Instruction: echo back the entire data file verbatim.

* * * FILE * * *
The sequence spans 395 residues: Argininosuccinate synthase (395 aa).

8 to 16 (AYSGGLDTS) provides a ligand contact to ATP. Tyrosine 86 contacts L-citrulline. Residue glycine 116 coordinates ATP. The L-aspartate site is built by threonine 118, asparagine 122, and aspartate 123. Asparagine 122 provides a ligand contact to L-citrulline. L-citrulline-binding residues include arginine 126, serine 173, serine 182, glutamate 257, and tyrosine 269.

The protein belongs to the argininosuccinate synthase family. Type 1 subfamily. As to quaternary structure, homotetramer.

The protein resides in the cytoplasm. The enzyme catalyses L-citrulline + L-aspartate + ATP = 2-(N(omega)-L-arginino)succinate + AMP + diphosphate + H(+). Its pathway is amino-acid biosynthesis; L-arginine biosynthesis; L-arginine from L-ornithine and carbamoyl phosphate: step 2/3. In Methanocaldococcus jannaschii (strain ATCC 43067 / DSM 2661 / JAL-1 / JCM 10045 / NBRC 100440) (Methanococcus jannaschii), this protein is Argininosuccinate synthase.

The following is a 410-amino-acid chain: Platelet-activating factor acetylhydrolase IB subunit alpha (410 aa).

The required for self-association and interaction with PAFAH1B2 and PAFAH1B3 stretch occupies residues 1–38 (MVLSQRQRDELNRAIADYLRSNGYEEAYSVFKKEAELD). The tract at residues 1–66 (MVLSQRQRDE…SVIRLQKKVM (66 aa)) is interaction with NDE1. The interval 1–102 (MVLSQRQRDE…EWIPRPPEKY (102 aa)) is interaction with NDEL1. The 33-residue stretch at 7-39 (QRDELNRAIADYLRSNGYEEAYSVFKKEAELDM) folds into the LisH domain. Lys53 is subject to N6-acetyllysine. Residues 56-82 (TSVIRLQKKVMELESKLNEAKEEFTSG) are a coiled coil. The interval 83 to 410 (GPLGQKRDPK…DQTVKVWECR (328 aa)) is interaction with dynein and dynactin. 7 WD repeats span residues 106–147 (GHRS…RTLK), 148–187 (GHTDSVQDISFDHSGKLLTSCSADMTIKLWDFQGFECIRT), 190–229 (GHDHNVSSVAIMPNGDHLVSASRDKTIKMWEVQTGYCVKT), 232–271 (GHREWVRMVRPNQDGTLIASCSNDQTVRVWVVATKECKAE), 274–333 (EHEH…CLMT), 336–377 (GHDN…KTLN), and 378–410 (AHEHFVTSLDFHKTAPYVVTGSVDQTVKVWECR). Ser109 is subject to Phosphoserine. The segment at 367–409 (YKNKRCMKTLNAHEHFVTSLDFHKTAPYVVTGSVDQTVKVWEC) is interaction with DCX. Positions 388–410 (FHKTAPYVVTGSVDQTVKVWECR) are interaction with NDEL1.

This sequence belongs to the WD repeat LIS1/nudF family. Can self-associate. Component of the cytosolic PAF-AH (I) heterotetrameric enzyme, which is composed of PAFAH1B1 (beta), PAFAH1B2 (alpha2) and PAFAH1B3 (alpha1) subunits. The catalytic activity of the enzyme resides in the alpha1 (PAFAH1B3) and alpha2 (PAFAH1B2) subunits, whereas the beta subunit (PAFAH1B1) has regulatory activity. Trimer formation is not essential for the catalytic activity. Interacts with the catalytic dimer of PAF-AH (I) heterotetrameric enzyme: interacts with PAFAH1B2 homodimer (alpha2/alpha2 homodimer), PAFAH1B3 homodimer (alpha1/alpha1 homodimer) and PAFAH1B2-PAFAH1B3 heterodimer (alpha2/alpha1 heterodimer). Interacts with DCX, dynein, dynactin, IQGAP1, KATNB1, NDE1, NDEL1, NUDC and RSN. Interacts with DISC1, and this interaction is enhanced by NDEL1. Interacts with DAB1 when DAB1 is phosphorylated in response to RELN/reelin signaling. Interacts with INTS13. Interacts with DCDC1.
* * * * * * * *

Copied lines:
The sequence spans 395 residues: Argininosuccinate synthase (395 aa).

8 to 16 (AYSGGLDTS) provides a ligand contact to ATP. Tyrosine 86 contacts L-citrulline. Residue glycine 116 coordinates ATP. The L-aspartate site is built by threonine 118, asparagine 122, and aspartate 123. Asparagine 122 provides a ligand contact to L-citrulline. L-citrulline-binding residues include arginine 126, serine 173, serine 182, glutamate 257, and tyrosine 269.

The protein belongs to the argininosuccinate synthase family. Type 1 subfamily. As to quaternary structure, homotetramer.

The protein resides in the cytoplasm. The enzyme catalyses L-citrulline + L-aspartate + ATP = 2-(N(omega)-L-arginino)succinate + AMP + diphosphate + H(+). Its pathway is amino-acid biosynthesis; L-arginine biosynthesis; L-arginine from L-ornithine and carbamoyl phosphate: step 2/3. In Methanocaldococcus jannaschii (strain ATCC 43067 / DSM 2661 / JAL-1 / JCM 10045 / NBRC 100440) (Methanococcus jannaschii), this protein is Argininosuccinate synthase.

The following is a 410-amino-acid chain: Platelet-activating factor acetylhydrolase IB subunit alpha (410 aa).

The required for self-association and interaction with PAFAH1B2 and PAFAH1B3 stretch occupies residues 1–38 (MVLSQRQRDELNRAIADYLRSNGYEEAYSVFKKEAELD). The tract at residues 1–66 (MVLSQRQRDE…SVIRLQKKVM (66 aa)) is interaction with NDE1. The interval 1–102 (MVLSQRQRDE…EWIPRPPEKY (102 aa)) is interaction with NDEL1. The 33-residue stretch at 7-39 (QRDELNRAIADYLRSNGYEEAYSVFKKEAELDM) folds into the LisH domain. Lys53 is subject to N6-acetyllysine. Residues 56-82 (TSVIRLQKKVMELESKLNEAKEEFTSG) are a coiled coil. The interval 83 to 410 (GPLGQKRDPK…DQTVKVWECR (328 aa)) is interaction with dynein and dynactin. 7 WD repeats span residues 106–147 (GHRS…RTLK), 148–187 (GHTDSVQDISFDHSGKLLTSCSADMTIKLWDFQGFECIRT), 190–229 (GHDHNVSSVAIMPNGDHLVSASRDKTIKMWEVQTGYCVKT), 232–271 (GHREWVRMVRPNQDGTLIASCSNDQTVRVWVVATKECKAE), 274–333 (EHEH…CLMT), 336–377 (GHDN…KTLN), and 378–410 (AHEHFVTSLDFHKTAPYVVTGSVDQTVKVWECR). Ser109 is subject to Phosphoserine. The segment at 367–409 (YKNKRCMKTLNAHEHFVTSLDFHKTAPYVVTGSVDQTVKVWEC) is interaction with DCX. Positions 388–410 (FHKTAPYVVTGSVDQTVKVWECR) are interaction with NDEL1.

This sequence belongs to the WD repeat LIS1/nudF family. Can self-associate. Component of the cytosolic PAF-AH (I) heterotetrameric enzyme, which is composed of PAFAH1B1 (beta), PAFAH1B2 (alpha2) and PAFAH1B3 (alpha1) subunits. The catalytic activity of the enzyme resides in the alpha1 (PAFAH1B3) and alpha2 (PAFAH1B2) subunits, whereas the beta subunit (PAFAH1B1) has regulatory activity. Trimer formation is not essential for the catalytic activity. Interacts with the catalytic dimer of PAF-AH (I) heterotetrameric enzyme: interacts with PAFAH1B2 homodimer (alpha2/alpha2 homodimer), PAFAH1B3 homodimer (alpha1/alpha1 homodimer) and PAFAH1B2-PAFAH1B3 heterodimer (alpha2/alpha1 heterodimer). Interacts with DCX, dynein, dynactin, IQGAP1, KATNB1, NDE1, NDEL1, NUDC and RSN. Interacts with DISC1, and this interaction is enhanced by NDEL1. Interacts with DAB1 when DAB1 is phosphorylated in response to RELN/reelin signaling. Interacts with INTS13. Interacts with DCDC1.